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Bipartisan Compromise On Infrastructure Bill Seems More Elusive Than Ever

By: Jon Delano

WASHINGTON (KDKA) - President Biden met Monday afternoon with Republican lawmakers in an effort to seek bipartisan support for his infrastructure building plan.

The President says he's open to compromise with Republicans, but what that compromise looks like is hard to see.

It's not hard for most Americans, regardless of political party, to see the urgent need to upgrade our roads, bridges, locks and dams, airports, public transportation, electrical grids, and high-speed broadband connections.

"When you take a look at the bills that Joe Biden has proposed, they are overwhelmingly bipartisan in terms of the support of the American people," Jaime Harrison, the new chair of the Democratic National Committee, told KDKA political editor Jon Delano on Monday.

"The people on Capitol Hill – that's a whole different thing."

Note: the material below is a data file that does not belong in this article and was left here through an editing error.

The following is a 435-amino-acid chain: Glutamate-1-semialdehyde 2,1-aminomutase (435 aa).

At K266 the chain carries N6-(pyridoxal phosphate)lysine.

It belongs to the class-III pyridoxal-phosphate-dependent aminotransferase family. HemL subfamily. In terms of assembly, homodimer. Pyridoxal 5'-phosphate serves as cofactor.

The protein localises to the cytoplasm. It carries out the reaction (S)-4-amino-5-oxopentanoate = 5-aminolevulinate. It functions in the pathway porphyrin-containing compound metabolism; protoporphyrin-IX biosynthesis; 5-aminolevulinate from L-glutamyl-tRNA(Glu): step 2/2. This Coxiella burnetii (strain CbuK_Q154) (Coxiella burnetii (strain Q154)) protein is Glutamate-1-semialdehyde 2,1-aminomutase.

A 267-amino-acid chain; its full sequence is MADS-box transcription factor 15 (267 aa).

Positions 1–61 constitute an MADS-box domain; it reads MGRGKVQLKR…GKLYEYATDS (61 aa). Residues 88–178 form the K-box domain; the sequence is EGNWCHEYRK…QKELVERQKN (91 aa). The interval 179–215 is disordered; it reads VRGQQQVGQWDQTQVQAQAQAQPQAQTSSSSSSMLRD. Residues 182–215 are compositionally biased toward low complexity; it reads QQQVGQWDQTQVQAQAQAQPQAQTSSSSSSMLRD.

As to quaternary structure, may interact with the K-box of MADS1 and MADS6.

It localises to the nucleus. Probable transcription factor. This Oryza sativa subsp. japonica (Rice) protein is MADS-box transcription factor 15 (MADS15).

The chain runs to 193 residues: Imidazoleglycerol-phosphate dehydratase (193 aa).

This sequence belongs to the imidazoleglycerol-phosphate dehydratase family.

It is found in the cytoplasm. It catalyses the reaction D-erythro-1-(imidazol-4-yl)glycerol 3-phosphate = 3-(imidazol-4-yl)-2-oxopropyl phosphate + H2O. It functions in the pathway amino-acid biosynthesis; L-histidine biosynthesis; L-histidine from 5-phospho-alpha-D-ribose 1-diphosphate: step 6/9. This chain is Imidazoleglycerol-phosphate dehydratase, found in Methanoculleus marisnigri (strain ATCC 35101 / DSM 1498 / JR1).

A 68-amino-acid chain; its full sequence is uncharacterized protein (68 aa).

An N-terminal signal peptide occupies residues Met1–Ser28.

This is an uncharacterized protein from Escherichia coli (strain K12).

Harrison says Republican lawmakers are just out of touch with what Americans want.

"What I would hope is that the Republicans would actually listen to the people in their districts rather than listen to the special interests that are pulling them in the opposite direction," says Harrison.

"They should get rid of the pork. Get rid of the nonsense," replies Paris Dennard, national spokesperson for the Republican National Committee.

"Get rid of things that are not traditional infrastructure and have a bill the Republicans can come to the table with."

Calling the Biden plan bloated and too expensive, Dennard threw cold water on compromise, saying this about the Democrats.

"They want to propose a plan. They want to have control of the House, the Senate, and the White House but then turn to Republicans and say, fix it."

"Republicans are not going to be the party of fixing the problems of Democrats while they're in power. What we're going to do is make sure that Republicans get elected so we can put forth our agenda."

But Harrison says Republicans had their chance and failed.

"You know what. They had the White House, they had the House, they had the Senate and they didn't pass meaningful infrastructure plan. Where they failed, this president will succeed," says the DNC chair.

Whether President Biden can succeed without Republican votes in the Senate may depend on procedural maneuvers more than anything else because, at least right now, compromise seems challenging.

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